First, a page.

2. Show an example of a completed kaleidoscope color wheel as well as artwork that demonstrates color value and color intensity. Have each student draw three thumbnail sketches for the assignment in his of her sketchbook.

3. Have each student take out his or her pencil, permanent black marker, scissors, and sketchbook. Have each student cut out their paper circle and follow the handout directions for dividing up and labeling their circle into twelve sections.
4. Have each student draw a pattern using lines and shapes in each of the twelve sections. Each section needs to have a minimum of five shapes/sections to paint (one for the original color/hue, one for tint, one for a tone, one for a shade, and one for the mix of the complimentary color and the original color.
5. Give each student: various paint brushes, eight colors of paint (yellow, red, blue, orange, green, violet, white, and black), and his or her assigned palettes.
6. Instruct each student to paint in each of the twelve sections using tints, tones, shades, and complimentary color mixing of the labeled designated color wheel color.
7. After the color wheels are dry, have each student outline their various lines and shapes with his or her permanent black marker to create crisp clean edges.
8. Instruct the students to keep all of their handouts in their sketchbooks. Have each student paper clip their
grading criteria” slip to their completed color wheel kaleidoscope and turn it in.
➢ Kinesthetic Learners: Have them complete the assignment.
➢ Visual Learners: Show a completed color wheel kaleidoscope, in addition to artwork that demonstrates this assignment’s objectives.

Plan For Independent Practice: Have the students complete three thumbnail sketches, in their sketchbooks, of their potential color wheel kaleidoscopes.

Closure (Reflect Anticipatory Set):
• Students will pin-up and share their completed color wheel kaleidoscopes.
• Have students check their vocabulary and knowledge by participating in an instructor guided critique.

Assessment Based On Objectives:
• Check for three thumbnail sketches in the students’ sketchbooks.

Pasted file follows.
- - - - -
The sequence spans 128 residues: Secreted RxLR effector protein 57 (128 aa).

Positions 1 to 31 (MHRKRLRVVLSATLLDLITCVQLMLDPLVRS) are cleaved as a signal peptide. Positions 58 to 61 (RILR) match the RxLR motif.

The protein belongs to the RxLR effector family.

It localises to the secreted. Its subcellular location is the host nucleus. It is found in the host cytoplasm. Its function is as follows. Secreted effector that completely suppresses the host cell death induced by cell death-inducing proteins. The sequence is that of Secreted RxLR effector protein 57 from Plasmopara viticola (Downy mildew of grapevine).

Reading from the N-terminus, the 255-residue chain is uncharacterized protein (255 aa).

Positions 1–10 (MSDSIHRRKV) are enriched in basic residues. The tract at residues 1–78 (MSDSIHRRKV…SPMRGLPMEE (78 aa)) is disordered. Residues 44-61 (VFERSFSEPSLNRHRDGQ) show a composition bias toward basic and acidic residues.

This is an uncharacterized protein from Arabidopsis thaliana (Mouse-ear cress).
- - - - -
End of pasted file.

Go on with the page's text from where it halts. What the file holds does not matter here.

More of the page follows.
• Place the student’s color wheel kaleidoscopes on the critique board. Have students participate in an instructor guided critique using proper art terminology and vocabulary from this lesson.
• Make sure that each color wheel kaleidoscope includes:
1. All twelve color wheel colors (red, yellow, blue, orange, green, violet, red-orange, red-violet, yellow-orange, yellow-green, blue-green, and blue-violet)
2. Each of the twelve slices of the color wheel kaleidoscope have at least four sections in them
3. Each of the twelve slices of the color wheel kaleidoscope has the tint, the tone, the shade, and the complimentary color mix of the color.

Adaptations (For Students With Learning Disabilities):
• Provide a color wheel that has already been prepared for the assignment (cut out, divided into twelve sections, and labeled with the correct color).
• Provide tools (stencils, objects that can be traced, etc.) for the student to create his or her pattern.
• Students can use a basic color wheel for color matching and color placement.
• Students will be provided with a vocabulary sheet for the critique.
Extensions (For Gifted Students): Allow students to create their own version of the color wheel kaleidoscope assignment, in addition to the assigned one, for extra credit.

Possible Connections To Other Subjects: Reading comprehension, Vocabulary, Math/Geometry.